By the end of the Nye-Ham Debate, creationism may have won more votes in the audience, but scientific evolution clearly emerged as the winner. One of the prime reasons that skeptics passed this verdict was Bill Nye “The Science Guy” insisting that people must inculcate an interest in scientific investigation – not as an end in itself but as a means to improve lives ecologically, economically and technologically.
During the debate on February 4, Nye took on creationist Ken Ham who apart from advocating a literal interpretation of the Book of Genesis also stressed on the importance of “not knowing.” Nye not only shared with the audience his own love affair with science, but he also unapologetically and unreservedly confessed that there are big questions that mankind still has no answers to – all the more reason for one to go ahead and search for those answers. While parts of Nye’s pitch did lose the attention of both in-house and online audiences, it also managed to shake the profiles of the Creation Museum as well as fellow debater Ken Ham.
The duo later carried their debate to CNN’s Piers Morgan Live where Nye managed to embarrass Ham yet again. While Ham based 90 percent of his argument on the Bible and the remaining 10 percent on ideas of scientists who identify themselves as creationists, Nye explained each of his ideas with scientifically backed evidence.
Refraining from actually answering most questions posed to him, Ham was repeatedly heard saying “If you weren’t there to verify it, then you’re just assuming so you can’t prove it. However, the only proof I have is the book called the Bible.”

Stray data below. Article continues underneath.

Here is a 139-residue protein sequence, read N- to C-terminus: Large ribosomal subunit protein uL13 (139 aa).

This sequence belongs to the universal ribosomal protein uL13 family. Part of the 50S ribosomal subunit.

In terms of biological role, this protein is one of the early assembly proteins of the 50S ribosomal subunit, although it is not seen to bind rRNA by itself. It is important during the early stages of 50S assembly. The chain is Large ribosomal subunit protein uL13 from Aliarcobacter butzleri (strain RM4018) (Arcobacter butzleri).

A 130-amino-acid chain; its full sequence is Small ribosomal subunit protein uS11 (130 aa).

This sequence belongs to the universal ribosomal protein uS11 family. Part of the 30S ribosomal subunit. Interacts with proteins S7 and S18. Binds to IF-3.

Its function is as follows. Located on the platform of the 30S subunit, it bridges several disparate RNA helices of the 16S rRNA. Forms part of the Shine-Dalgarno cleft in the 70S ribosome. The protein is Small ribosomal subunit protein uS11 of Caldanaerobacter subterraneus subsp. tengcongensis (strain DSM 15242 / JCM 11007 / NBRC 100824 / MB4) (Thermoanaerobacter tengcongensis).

In fact, when Morgan asked Ham whether dinosaurs and humans existed at the same time, he said, “All the land animals were made on day six and Adam and Eve were made on day six,” indicating that both did actually coexist. To make things worse, when Morgan insisted that scientists have found dinosaur fossils more than 70 million years old, Ham said, “You don’t find dinosaur bones with labels on them. Where’d you get the 70 million years from? Prove that to me.”
During his entire stint on CNN, Ham basically dismissed the entire scientific community which comprises of numerous scientists, countless hours of research and centuries of data that have proven facts that most people live by today.
Nye and Ham’s highly anticipated debate had many people talking, including televangelist Pat Robertson, who is known for his faith in conservative Christian values. However, Robertson pleaded Ham to stop making creationists look bad during his appearance on a 700 Club TV program.
Robertson went on to oppose Ham’s Young Earth Creationism saying, “There ain't no way that's possible. We have skeletons of dinosaurs that go back 65 million years. To say it all dates back to 6,000 years is just nonsense.”
However, Robertson reaffirmed his own creationist views as a god-guided evolutionary process. “I believe that God started it all, and he is in charge of all of it. But the fact that you have progressive evolution under his control, that doesn't hurt my faith at all. No one knows what caused the Big Bang, but I say God did it,” he asserted.
If a recent survey by Pew Research Center is to be taken into consideration, Robertson’s point of view is actually quite common. According to the survey, 24 percent of American adults that believe humans have evolved over time think that a supreme force aided the process. In fact, after the Nye-Ham debate, BuzzFeed asked creationists to write “messages to people who believe in evolution” and this is only an example of the responses they received:
Photo Credits: Ed Schipul